The good people at Co-Motion Cycles have been looking after me very nicely.  The bike has had some serious love and attention from Teryk and an overhaul including a new rear pulley and carbon belt.  I’ve been instructed in the art of belt tension checking and adjustment as the previous pulley and belt had suffered from my neglect and both had worn prematurely.  It is, however, worth noting that the new rear pulley is steel rather than aluminum, so it should last the distance.  With drive train, brakes and other minor adjustments, the bike now feels like a new beast.  It is actually the first time that both the bike and I have been in good condition at the same time (as on the Dalton Highway in Alaska I was in anything but good condition).  Man and beast are therefore now morphing into the one being capable of astounding feats of mile devouring daring-do (see man-and-bike photos).

Man & Bike

More Man & Bike

25th October (61 miles) (Eugene – Florence)

The cities of Washington State and Oregon have been very cool places and it has lead to some speculation on this blog as to where the not-so-cool places are – as some there surely had to be.  Alas in one or two of the little towns along the coastal strip of southern Oregon into northern California it has become apparent where the Oregonians dump a lot of their somewhat-less-than-cool people, some of whom appear to have developed very enthusiastic affection for their siblings.  On-on.

26th October (58 miles) (Florence – Sunset Beach Bay)

Did the wheel dipping in the Pacific here (Ocean to Ocean – Arctic to Pacific).  Camping can be a chore on occasion and when you have the combination of overly officious camp rangers and raccoons fighting and trying to get into the packs, it is just a complete pain in the arse.  I had to move my tent to be in the ‘hiker/biker’ section even though this section was closed.  I’ll write them nasty letter: that’ll show ‘em.  A raccoon managed to make off with the salami!

Ocean to Ocean (Arctic to Pacific)

27th October (55 miles) (Sunset Beach – Port Orford)

At Port Orford the road at the end of the main street leads up to a magical panorama across the bay. I decided to take a room at the motel at the top of the ridge and stroll down to the wharf for a seafood dinner and was very glad I did.  Other oysters around the world will hold their oyster-hoods cheap for not being on my plate in Port Orford this night.  After a few bad experiences with piddling little grotty oysters up the coast, ‘Griffs on the Bay’ out on the wharf came through with six huge pump jobbies.

South Oregon Coastline

Earlier that day I again met John and Kate who are cycling across USA and down the west coast for FarmAID ( visiting farms along the way.  We shared the Seven Devils coastal road out of Sunset Bay beach.  At lunch we also met a couple of guys doing the speed biking trip heading down the coast of USA in 11 days which is 150 miles per day! (see photo).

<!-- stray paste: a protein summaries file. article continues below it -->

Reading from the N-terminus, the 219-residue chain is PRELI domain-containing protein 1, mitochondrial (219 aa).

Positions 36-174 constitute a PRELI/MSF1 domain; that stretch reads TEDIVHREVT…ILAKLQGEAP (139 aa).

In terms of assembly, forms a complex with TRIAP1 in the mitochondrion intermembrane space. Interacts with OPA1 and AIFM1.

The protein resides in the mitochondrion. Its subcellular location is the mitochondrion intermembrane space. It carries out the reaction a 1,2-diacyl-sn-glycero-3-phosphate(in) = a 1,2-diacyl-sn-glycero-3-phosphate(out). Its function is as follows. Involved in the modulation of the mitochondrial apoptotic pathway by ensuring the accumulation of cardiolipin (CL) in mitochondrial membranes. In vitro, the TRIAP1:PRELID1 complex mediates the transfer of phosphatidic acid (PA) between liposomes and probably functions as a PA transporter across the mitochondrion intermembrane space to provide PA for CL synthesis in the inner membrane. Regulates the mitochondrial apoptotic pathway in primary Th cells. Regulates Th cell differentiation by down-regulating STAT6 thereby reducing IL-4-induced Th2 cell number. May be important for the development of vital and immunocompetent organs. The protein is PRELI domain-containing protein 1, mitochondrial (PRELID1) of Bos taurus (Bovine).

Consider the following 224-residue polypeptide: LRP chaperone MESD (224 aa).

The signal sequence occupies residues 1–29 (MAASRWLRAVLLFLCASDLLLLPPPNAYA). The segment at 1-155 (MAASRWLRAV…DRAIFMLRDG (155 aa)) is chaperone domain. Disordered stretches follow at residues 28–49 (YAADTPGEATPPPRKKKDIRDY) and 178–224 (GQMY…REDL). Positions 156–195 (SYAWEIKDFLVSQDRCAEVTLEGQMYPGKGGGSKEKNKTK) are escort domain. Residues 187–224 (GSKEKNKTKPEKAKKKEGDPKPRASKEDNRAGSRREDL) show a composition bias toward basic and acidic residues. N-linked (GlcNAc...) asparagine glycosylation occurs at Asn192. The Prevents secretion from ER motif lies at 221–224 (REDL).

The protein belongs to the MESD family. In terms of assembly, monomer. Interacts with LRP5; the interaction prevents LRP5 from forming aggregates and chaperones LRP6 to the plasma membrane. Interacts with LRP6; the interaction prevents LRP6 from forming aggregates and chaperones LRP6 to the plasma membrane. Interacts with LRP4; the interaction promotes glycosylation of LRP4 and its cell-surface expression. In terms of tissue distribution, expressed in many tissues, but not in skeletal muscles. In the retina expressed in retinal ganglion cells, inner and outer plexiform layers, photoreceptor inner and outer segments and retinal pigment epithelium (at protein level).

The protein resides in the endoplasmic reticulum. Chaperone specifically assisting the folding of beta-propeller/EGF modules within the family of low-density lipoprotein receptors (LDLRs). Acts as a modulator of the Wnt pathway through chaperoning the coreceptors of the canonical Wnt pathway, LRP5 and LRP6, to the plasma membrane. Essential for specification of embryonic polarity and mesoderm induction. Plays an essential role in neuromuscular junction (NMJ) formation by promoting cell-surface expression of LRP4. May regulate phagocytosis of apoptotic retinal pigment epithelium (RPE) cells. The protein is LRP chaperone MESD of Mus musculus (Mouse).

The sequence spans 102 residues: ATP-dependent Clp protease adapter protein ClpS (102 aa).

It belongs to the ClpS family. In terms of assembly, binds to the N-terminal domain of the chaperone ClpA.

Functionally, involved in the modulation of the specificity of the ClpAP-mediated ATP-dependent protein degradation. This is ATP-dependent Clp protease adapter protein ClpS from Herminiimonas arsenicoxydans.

John and Kate

USA North to South in 11 days

28th October (50 miles) (Port Orford – Brookings)

29th October (58 miles) (Brookings – Orick)

Paul Bunyan

Babe the bull

Blue Balls

There are a number of statues around the USA of Paul Bunyan the giant woodsman and his side-kick ‘Babe’ the blue bull. The Wiki entry casts some doubt on the origin of the tales of Mr Bunyan and Babe and doesn’t really tell you what they did so here I will fill in the blanks. Paul was a popular chap because he was very large. Just why he befriended a bull and called it Babe is not clear but suffice to say that life on the frontier could be pretty lonely. This bull ‘Babe’ had rather large testicles whereas Paul, despite his large size, had small testicles. This infuriated Paul for people would come from far and wide to marvel at the size of Babe’s testicles. They were less and less interested in a giant man who cut down trees – who had meager testicles. Paul was, of course, very jealous of both the attention that Babe and his large testicles were getting and that he too did not have big testicles. He locked Babe away from sight. Being locked up, Babe was not able to date any cows and he became sexually frustrated. Having only hooves he was not able to masturbate (bulls not having thumbs of course). After a while of being without sex, Babe began to turn blue. This is where we get the term, ‘to have blue balls’ i.e. a male being deprived of sex. One version of the tale has it that Paul chopped Babe’s huge balls off in a jealous rage and some statues around the country reflect this in that Babe appears sackless.

30th October (55 miles) (Orick – Eureka):

31st October (45 miles) (Eureka – Weott):

Avenue of the Giants

The ‘Avenue of the Giants’ south of Eureka is a wonderful stretch of road running alongside the main 101 Highway that takes you through some breathtaking forest with majestic tree trunks on either side of the road in many sections (see photos). Chance had it that a good bunch of cyclists congregated at the camp site near Weott and being Halloween we had a campfire and your correspondent took the opportunity to get completely ratted on cheap whiskey. In the campsite there were a good few of us who are doing the pan-American ride (see photo).

Lovely people and sexy bike

Pub in Meyer Flat

Hardcore Pan-Am Cyclists

1st November (10 miles) (Weott – Miranda):

Left camp with Rob the Welsh biker (twatonabike) who is traveling south from Alaska alone after his colleague abandoned the trip very early on (after 30 miles!). After the excessive drinking of last night it was a minor miracle that we made it even the 10 miles we somehow managed, sweating whiskey all the way. Best call this one a rest day.

2nd November (64 miles) (Miranda – Westport):

A hard but lovely climb and plummet over the Coastal Range west to the coast and onto Route 1 which hugs the coastline for the 200 mile run south into San Francisco. Legs pumped along like over-sized steam powered pistons mercilessly battering the hills into submission. A long climb through the woods in the afternoon and then swoop to the coast and a magnificent view up and down the rugged coast line. Rob managed to get himself bitten by a spider by the road side so he repaired to the hospital for a patch up.

North California coastline